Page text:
Torres, aka Mackenzie Scott, made a grand leap from the folk style of her self-titled 2013 debut to the massive King Crimson-like shifts in guitar volume on its 2015 successor Sprinter
, thanks in part to the involvement of P.J. Harvey producer Rob Ellis. Three Futures
finds Torres and Ellis taking another leap forward, but with synthesizers largely replacing electric guitars. With lesser mortals, that might make for a mellower, quieter work, but the Tennessee-based Torres gives us a dozen tracks of stark, often frightening poetry. Superficially, the album is an ode to lesbian love and body space, but it’s also about precisely geolocated lyricism, as songs like “Skim” and the title track make specific references to Masonic lodges, Stonehenge climbing expeditions, and other sites both real and surreal. Three Futures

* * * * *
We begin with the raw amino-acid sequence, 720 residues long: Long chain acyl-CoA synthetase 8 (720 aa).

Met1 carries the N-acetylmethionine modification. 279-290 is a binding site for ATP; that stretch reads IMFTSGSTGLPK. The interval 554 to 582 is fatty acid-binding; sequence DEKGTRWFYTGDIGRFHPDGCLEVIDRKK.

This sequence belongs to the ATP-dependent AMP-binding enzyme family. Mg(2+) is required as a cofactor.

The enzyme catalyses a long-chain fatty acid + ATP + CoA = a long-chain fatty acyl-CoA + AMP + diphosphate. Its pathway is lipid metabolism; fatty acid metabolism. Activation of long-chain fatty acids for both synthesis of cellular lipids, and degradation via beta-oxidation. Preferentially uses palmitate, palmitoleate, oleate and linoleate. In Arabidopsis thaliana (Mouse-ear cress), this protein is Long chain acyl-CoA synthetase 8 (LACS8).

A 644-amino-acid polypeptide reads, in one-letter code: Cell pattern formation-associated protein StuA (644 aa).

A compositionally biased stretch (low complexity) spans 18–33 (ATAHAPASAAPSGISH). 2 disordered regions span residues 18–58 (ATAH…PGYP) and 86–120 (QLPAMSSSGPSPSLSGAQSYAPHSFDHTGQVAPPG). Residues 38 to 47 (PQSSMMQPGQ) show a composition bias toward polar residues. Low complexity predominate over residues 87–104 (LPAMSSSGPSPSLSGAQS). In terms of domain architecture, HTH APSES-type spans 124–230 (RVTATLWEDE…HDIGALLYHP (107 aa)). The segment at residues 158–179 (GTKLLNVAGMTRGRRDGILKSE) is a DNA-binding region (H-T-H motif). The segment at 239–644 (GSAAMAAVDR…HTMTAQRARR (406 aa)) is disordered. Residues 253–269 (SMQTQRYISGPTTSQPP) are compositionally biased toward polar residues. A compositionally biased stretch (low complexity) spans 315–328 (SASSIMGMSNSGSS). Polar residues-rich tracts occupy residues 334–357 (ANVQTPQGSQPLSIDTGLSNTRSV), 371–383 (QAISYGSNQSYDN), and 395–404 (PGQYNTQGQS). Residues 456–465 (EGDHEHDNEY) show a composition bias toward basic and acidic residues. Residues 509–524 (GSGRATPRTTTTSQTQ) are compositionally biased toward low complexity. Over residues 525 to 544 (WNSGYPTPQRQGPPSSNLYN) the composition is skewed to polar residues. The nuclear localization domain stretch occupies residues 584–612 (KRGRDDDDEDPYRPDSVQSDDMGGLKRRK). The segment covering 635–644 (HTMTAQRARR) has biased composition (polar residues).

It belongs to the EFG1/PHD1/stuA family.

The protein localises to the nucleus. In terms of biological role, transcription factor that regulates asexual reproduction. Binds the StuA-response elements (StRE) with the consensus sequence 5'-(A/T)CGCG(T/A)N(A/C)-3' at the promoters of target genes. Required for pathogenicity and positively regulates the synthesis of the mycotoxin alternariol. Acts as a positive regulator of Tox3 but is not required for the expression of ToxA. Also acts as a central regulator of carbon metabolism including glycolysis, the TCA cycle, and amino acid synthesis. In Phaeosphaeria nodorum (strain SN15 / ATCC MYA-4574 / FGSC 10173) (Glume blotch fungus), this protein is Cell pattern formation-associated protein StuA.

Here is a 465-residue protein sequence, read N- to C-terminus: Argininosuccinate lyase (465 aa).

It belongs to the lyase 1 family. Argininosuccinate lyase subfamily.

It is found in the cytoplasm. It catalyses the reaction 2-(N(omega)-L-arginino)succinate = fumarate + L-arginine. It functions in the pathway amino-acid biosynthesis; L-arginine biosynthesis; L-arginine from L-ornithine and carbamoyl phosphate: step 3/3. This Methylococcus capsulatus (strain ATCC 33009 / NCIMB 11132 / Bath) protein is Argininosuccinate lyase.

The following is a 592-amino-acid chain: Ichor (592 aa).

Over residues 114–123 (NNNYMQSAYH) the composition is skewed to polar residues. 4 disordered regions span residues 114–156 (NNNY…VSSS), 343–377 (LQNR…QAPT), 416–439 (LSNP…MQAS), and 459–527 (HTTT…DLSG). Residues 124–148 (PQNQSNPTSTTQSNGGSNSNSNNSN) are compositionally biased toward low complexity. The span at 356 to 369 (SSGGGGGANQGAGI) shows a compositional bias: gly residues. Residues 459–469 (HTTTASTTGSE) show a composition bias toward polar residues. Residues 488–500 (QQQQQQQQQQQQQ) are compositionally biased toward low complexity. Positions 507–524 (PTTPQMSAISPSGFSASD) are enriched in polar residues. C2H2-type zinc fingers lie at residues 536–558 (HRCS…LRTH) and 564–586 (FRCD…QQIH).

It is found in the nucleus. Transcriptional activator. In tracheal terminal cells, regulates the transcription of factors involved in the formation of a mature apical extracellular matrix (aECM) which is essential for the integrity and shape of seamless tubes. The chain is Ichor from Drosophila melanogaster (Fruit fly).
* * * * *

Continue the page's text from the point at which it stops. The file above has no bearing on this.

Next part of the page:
may be whispered and tense, but it is not a quiet album in the normal keyboard-dominated sense, as guitars come crashing in for emphasis and sounds are layered for deliberate emotional effect. Torres is proving herself to be a master composer who’s steadily perfecting her art.